The biggest damage to the reputation and respect of the army is being done by the intelligence agencies. Many incompetent, superseded officers considered unsuitable for promotion, are subsequently retired and posted there. They vent their anger and frustrations on their juniors (or even on those who were their benefactors, as in my case). The army, the air force and the navy should do all their intelligence work through Military Intelligence, Air Intelligence and Naval Intelligence and then coordination should be done at the Joint Staff Headquarters. The ISI should be dissolved and a new National Intelligence Agency be established. This new body should not employ serving armed forces officers, for obvious reasons of conflict of interests. It should be established under a non-controversial, well-educated and experienced civilian or former chief of one of the services (with the rank of a federal minister) with competent civilian sleuths. This would go a long way in relieving the army of dirty extra baggage like kidnappings, abductions, murders and harassment which the ISI has continuously dealt in and is accused of by every segment of society in Pakistan and by foreign countries as well. I am sure the army chief does not know what goes on in the ISI behind his back and without his knowledge. Let the civilian government be responsible for the new organisation and all their acts be accountable to the judiciary and the public.

A few words here about a very brave and competent army officer, the late Brig Ibrahim Qureshi. He died on July 5, 2010. When I stayed back in Pakistan at the personal request of Mr Z A Bhutto, he made me head of the autonomous project named Engineering Research Laboratories (ERL) after a few months. He also established a coordination board to oversee the activities of ERL and the Pakistan Atomic Energy Commission (PAEC) and their coordination. The Board consisted of Mr A G N Kazi (secretary general, finance), Mr Ghulam Ishaq Khan (secretary general, defence) and Mr Agha Shahi (secretary general, foreign affairs). I had very cordial and close relations with all of them. At that time, travelling abroad was not easy for government officers. This problem was solved by Mr Agha Shahi, who provided my colleagues and me with diplomatic passports – an excellent arrangement. He introduced me to one of his officers, Brig Ibrahim Qureshi, who was director general of administration at the time. He was a soft-spoken, highly efficient, thorough gentleman, and very helpful. He assisted us for many years until we were a fully-fledged organisation, all the while making things easy for us. He was later posted as high commissioner to Kenya.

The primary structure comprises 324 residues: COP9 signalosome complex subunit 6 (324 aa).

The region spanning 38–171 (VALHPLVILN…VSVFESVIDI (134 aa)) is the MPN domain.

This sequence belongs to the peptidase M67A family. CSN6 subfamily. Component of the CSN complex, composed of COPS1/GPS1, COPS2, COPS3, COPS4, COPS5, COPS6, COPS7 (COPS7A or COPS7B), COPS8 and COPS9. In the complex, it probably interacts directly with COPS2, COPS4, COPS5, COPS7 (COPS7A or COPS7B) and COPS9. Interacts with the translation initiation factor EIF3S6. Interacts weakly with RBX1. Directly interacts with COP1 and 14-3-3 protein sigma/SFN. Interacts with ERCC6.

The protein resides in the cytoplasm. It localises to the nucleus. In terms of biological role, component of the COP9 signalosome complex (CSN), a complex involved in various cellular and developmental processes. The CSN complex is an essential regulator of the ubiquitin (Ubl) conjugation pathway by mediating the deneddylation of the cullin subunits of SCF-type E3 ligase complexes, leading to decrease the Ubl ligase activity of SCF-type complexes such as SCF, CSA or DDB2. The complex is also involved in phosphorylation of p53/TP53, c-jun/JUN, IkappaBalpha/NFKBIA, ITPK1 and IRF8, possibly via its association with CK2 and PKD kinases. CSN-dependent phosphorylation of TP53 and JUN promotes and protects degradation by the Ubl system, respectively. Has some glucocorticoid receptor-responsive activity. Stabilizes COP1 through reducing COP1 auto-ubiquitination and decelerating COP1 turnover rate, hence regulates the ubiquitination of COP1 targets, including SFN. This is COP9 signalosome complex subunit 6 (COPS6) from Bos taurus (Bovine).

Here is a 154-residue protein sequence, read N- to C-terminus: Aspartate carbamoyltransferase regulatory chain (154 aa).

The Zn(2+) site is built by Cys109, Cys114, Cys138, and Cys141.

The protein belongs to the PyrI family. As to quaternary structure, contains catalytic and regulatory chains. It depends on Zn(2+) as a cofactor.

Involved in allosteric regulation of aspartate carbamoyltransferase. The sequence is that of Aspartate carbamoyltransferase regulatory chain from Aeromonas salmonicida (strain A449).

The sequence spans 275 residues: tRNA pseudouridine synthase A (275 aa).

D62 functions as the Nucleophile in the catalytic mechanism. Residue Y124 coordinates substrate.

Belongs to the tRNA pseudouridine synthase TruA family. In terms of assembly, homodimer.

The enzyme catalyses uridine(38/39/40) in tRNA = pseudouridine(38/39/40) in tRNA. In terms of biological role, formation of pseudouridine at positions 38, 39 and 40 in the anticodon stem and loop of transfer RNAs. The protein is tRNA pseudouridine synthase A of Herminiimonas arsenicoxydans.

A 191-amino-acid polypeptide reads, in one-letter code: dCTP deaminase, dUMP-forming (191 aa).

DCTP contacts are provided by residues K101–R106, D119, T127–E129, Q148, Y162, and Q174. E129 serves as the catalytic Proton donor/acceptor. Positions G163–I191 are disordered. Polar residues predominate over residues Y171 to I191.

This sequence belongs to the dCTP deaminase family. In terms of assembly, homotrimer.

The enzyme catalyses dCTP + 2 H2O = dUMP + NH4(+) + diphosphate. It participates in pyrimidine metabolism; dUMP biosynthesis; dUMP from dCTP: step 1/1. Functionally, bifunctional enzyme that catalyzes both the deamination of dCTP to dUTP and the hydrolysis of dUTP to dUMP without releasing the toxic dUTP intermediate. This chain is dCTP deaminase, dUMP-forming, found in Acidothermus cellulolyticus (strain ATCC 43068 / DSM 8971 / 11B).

I request all Pakistanis to show love, affection and respect to the defenders of our country – they who are there to be the first to give their lives for you, me and Pakistan. Long live the brave, patriotic defenders of our motherland! Long live Pakistan!

Concluded